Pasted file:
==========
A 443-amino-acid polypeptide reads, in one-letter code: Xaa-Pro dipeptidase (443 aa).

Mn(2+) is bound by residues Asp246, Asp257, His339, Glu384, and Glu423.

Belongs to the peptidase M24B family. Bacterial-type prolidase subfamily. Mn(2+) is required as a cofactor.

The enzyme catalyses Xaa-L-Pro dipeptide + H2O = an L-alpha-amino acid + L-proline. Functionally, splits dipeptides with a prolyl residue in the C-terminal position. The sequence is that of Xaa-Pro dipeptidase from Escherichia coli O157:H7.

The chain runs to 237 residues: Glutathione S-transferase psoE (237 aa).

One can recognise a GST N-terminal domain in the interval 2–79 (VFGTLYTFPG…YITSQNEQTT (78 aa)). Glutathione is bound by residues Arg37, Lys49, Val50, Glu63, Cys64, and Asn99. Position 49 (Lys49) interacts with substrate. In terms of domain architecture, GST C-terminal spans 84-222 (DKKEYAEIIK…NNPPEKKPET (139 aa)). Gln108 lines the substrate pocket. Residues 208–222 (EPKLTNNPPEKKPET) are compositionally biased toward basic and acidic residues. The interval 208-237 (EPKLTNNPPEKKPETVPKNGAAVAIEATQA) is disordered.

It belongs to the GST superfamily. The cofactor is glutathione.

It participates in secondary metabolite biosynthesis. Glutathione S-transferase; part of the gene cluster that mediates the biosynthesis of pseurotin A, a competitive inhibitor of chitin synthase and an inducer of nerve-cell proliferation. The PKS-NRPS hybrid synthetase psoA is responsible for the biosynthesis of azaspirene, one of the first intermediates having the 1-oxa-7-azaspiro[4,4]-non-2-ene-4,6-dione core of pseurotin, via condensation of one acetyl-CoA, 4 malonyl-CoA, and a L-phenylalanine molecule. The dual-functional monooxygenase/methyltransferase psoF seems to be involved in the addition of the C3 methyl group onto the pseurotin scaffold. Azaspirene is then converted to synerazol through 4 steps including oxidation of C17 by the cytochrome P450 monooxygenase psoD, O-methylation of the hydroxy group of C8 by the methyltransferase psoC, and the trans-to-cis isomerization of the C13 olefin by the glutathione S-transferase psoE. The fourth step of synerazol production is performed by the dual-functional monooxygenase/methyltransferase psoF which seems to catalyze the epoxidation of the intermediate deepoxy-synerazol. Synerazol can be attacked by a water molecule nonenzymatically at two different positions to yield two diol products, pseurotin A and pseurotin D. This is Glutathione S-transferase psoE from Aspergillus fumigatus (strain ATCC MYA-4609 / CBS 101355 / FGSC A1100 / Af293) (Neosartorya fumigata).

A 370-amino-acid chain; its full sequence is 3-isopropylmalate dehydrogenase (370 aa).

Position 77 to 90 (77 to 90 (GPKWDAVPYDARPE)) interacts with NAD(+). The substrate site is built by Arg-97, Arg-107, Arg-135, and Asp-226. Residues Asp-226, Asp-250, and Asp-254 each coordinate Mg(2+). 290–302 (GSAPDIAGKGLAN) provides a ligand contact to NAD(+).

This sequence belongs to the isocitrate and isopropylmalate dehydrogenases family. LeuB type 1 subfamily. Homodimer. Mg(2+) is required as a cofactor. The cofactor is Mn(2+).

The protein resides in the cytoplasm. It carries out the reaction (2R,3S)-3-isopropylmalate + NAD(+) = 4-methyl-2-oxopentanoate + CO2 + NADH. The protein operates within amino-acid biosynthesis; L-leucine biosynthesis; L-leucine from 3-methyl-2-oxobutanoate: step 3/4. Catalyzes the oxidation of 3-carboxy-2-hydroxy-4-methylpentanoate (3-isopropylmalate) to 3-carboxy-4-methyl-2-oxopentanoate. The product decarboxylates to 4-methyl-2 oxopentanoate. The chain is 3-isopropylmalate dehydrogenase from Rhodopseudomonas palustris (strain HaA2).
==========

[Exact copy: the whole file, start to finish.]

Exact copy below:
A 443-amino-acid polypeptide reads, in one-letter code: Xaa-Pro dipeptidase (443 aa).

Mn(2+) is bound by residues Asp246, Asp257, His339, Glu384, and Glu423.

Belongs to the peptidase M24B family. Bacterial-type prolidase subfamily. Mn(2+) is required as a cofactor.

The enzyme catalyses Xaa-L-Pro dipeptide + H2O = an L-alpha-amino acid + L-proline. Functionally, splits dipeptides with a prolyl residue in the C-terminal position. The sequence is that of Xaa-Pro dipeptidase from Escherichia coli O157:H7.

The chain runs to 237 residues: Glutathione S-transferase psoE (237 aa).

One can recognise a GST N-terminal domain in the interval 2–79 (VFGTLYTFPG…YITSQNEQTT (78 aa)). Glutathione is bound by residues Arg37, Lys49, Val50, Glu63, Cys64, and Asn99. Position 49 (Lys49) interacts with substrate. In terms of domain architecture, GST C-terminal spans 84-222 (DKKEYAEIIK…NNPPEKKPET (139 aa)). Gln108 lines the substrate pocket. Residues 208–222 (EPKLTNNPPEKKPET) are compositionally biased toward basic and acidic residues. The interval 208-237 (EPKLTNNPPEKKPETVPKNGAAVAIEATQA) is disordered.

It belongs to the GST superfamily. The cofactor is glutathione.

It participates in secondary metabolite biosynthesis. Glutathione S-transferase; part of the gene cluster that mediates the biosynthesis of pseurotin A, a competitive inhibitor of chitin synthase and an inducer of nerve-cell proliferation. The PKS-NRPS hybrid synthetase psoA is responsible for the biosynthesis of azaspirene, one of the first intermediates having the 1-oxa-7-azaspiro[4,4]-non-2-ene-4,6-dione core of pseurotin, via condensation of one acetyl-CoA, 4 malonyl-CoA, and a L-phenylalanine molecule. The dual-functional monooxygenase/methyltransferase psoF seems to be involved in the addition of the C3 methyl group onto the pseurotin scaffold. Azaspirene is then converted to synerazol through 4 steps including oxidation of C17 by the cytochrome P450 monooxygenase psoD, O-methylation of the hydroxy group of C8 by the methyltransferase psoC, and the trans-to-cis isomerization of the C13 olefin by the glutathione S-transferase psoE. The fourth step of synerazol production is performed by the dual-functional monooxygenase/methyltransferase psoF which seems to catalyze the epoxidation of the intermediate deepoxy-synerazol. Synerazol can be attacked by a water molecule nonenzymatically at two different positions to yield two diol products, pseurotin A and pseurotin D. This is Glutathione S-transferase psoE from Aspergillus fumigatus (strain ATCC MYA-4609 / CBS 101355 / FGSC A1100 / Af293) (Neosartorya fumigata).

A 370-amino-acid chain; its full sequence is 3-isopropylmalate dehydrogenase (370 aa).

Position 77 to 90 (77 to 90 (GPKWDAVPYDARPE)) interacts with NAD(+). The substrate site is built by Arg-97, Arg-107, Arg-135, and Asp-226. Residues Asp-226, Asp-250, and Asp-254 each coordinate Mg(2+). 290–302 (GSAPDIAGKGLAN) provides a ligand contact to NAD(+).

This sequence belongs to the isocitrate and isopropylmalate dehydrogenases family. LeuB type 1 subfamily. Homodimer. Mg(2+) is required as a cofactor. The cofactor is Mn(2+).

The protein resides in the cytoplasm. It carries out the reaction (2R,3S)-3-isopropylmalate + NAD(+) = 4-methyl-2-oxopentanoate + CO2 + NADH. The protein operates within amino-acid biosynthesis; L-leucine biosynthesis; L-leucine from 3-methyl-2-oxobutanoate: step 3/4. Catalyzes the oxidation of 3-carboxy-2-hydroxy-4-methylpentanoate (3-isopropylmalate) to 3-carboxy-4-methyl-2-oxopentanoate. The product decarboxylates to 4-methyl-2 oxopentanoate. The chain is 3-isopropylmalate dehydrogenase from Rhodopseudomonas palustris (strain HaA2).